The Platinum Delta SkyMiles® Business Credit Card from American Express is a great card for frequent Delta travelers who plan to make a large amount in purchases ($50,000+) on their card each calendar year. This card has a killer signup offer—Earn 5,000 Medallion® Qualification Miles (MQMs) and 35,000 bonus miles after you spend $1,000 in purchases on your new Card in your first 3 months. Plus, earn a $100 statement credit after you make a Delta purchase with your new Card within your first 3 months. MQMs help you get closer to reaching Medallion status in the Delta SkyMiles program.

Read our full list of the best business credit cards for travel here to learn more about our other top picks and how our editorial team ranks and scores the cards on the market. 

The Best Business Credit Cards for Bad Credit

Business credit cards for owners with a poor personal credit score are rather limited, but they aren’t unavailable entirely. There are definitely more options in the “fair credit” category, so we’ve included some of those in our ranking. If you’re in between the bad and fair credit categories, taking some time to work on improving your personal credit scores opens up more options with better rates, terms and fees. 

A few key considerations you should make when choosing a business credit card for bad credit:

  • What’s the APR for purchases?
  • Is there a penalty APR if I pay late?
  • What’s the annual fee?
  • How much working capital do I need?
  • Would a no-personal-guarantee business credit card be a better option for my needs?
  • Will this card help me build my personal and business credit so I can access better financing down the road?

Here’s Nav’s pick for the best business credit card for bad credit:

The Capital One® Spark® Classic for Business card allows cardholders to earn rewards without needing excellent personal credit scores to qualify. The Capital One® Spark® Classic for Business looks for fair credit scores — 580 and above — when making approvals for this card, and it is not available to business owners with subprime credit scores. A secured card or line of credit (check below!) may be a better option for those entrepreneurs. Business owners who make on time payments with their business credit card and keep their balances low can build business credit (if the card issuer reports to the business credit bureaus — here’s our quick guide on which do), however it’s worth noting that your payment history may be reported to personal credit reporting agencies and affect your personal credit scores.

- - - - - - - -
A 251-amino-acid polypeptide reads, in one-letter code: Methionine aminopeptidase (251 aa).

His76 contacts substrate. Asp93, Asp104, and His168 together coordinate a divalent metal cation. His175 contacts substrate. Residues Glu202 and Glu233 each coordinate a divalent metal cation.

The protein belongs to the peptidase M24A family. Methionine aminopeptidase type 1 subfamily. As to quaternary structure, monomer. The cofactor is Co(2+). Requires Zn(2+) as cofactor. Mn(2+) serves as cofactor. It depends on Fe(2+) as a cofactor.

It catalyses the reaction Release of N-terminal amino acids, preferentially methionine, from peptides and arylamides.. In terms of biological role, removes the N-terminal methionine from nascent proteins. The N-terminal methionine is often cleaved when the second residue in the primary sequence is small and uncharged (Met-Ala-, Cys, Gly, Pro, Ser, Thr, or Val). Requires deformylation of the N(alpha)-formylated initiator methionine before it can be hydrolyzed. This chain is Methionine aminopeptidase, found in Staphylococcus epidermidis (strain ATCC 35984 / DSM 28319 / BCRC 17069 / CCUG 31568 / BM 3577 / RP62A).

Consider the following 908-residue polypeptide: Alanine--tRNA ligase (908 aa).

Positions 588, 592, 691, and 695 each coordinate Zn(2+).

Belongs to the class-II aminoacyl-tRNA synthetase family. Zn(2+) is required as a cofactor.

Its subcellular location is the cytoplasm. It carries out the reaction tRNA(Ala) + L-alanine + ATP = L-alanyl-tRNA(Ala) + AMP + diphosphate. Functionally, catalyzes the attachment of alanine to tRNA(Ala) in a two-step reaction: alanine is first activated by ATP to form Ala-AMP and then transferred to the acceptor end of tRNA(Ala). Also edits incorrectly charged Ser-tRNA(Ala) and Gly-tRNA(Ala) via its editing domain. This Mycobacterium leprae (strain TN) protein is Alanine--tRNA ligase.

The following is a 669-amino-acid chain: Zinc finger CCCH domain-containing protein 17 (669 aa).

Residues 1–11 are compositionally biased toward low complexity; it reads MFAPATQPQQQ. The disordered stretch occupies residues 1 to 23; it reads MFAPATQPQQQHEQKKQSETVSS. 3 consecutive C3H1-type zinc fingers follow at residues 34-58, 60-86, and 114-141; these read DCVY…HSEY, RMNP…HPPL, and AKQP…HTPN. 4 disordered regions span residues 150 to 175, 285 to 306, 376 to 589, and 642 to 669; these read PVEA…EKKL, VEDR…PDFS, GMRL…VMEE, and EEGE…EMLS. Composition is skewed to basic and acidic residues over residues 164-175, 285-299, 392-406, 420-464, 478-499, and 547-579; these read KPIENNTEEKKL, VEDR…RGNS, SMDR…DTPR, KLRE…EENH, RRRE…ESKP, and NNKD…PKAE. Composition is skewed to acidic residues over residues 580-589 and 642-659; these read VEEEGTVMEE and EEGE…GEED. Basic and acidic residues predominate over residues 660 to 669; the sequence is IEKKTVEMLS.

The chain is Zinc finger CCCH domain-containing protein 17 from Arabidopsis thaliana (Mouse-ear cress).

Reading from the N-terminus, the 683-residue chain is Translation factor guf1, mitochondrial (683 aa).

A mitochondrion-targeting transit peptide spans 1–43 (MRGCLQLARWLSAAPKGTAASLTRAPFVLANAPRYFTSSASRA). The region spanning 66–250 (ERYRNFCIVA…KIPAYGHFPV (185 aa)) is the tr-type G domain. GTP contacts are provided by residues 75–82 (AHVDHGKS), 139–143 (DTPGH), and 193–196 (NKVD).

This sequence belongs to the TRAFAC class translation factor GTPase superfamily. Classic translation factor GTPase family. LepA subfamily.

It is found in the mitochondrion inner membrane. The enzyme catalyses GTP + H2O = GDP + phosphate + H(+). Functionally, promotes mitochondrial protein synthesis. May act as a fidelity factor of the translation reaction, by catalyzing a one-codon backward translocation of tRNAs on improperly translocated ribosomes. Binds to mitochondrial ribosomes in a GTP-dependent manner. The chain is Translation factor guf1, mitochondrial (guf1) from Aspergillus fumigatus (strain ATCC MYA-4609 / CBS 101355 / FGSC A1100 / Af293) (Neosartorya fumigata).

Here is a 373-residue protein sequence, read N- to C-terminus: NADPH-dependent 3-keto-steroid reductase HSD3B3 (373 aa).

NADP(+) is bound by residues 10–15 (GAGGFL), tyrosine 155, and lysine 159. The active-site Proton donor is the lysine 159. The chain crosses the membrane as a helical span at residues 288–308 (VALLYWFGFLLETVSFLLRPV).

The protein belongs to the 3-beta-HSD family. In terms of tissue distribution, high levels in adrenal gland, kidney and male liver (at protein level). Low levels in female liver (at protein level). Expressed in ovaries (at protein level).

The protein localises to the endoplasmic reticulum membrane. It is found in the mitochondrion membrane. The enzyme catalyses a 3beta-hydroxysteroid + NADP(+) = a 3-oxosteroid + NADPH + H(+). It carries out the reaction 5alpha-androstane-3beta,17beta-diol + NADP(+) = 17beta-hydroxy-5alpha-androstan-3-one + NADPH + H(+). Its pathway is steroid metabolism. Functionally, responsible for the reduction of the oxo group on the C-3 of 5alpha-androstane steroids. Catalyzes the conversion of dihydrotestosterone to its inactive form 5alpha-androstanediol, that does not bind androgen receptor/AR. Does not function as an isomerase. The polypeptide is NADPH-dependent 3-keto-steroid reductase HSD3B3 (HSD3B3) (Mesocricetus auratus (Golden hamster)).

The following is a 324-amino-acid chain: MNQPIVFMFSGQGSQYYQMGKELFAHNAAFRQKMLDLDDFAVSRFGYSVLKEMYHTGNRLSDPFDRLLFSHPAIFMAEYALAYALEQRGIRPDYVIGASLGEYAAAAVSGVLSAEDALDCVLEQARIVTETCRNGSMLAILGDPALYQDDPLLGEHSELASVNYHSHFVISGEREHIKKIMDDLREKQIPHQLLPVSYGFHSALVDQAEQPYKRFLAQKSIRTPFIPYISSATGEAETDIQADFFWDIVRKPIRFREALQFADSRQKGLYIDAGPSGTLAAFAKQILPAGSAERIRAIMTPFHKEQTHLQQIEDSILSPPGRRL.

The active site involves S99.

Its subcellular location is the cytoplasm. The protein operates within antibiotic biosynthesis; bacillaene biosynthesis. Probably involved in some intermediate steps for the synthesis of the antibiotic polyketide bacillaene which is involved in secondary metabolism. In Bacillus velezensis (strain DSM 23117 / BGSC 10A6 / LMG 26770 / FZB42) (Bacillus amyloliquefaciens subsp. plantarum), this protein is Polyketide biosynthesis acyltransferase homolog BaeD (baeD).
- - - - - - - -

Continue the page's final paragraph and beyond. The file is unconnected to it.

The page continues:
Read our full list of the best business credit cards for bad credit here to learn more about our other top picks and how our editorial team ranks and scores the cards on the market.

The Best High-Limit Business Credit Cards

The key unknown that causes many business owners frustration when finding a business credit card is not knowing how big of a credit line they can access before they apply. While other business financing options like lines of credit and term loans have screening processes and prequalification tools that can help you determine if you’ll likely be approved for the credit line you need before you apply, these generally are not available until you get approved for a business credit card. Issuers often do not share maximum limits or even ranges in their marketing, which can make it a real guessing game for business owners who know they would charge large-dollar bills to the card if they had a large-enough limit.

A few key considerations you should make when choosing a high-limit business credit card:

  • Will my new credit limit help my personal credit utilization? (i.e. does the card report to the personal credit bureaus as well)
  • Can I spend beyond my stated limit? If so, how much?
  • What’s the APR for purchases? (if you plan to carry a balance regularly)

Here’s Nav’s pick for the best high-limit business credit card:

The Business Platinum® Card from American Express was designed for business owners who spend a lot of time jet setting from place to place. Get 5X Membership Rewards® points on flights and prepaid hotels on amextravel.com. Get 50% more Membership Rewards® points. That's 1.5 points per dollar, on each eligible purchase of $5,000 or more. You can get up to 1 million additional points per year.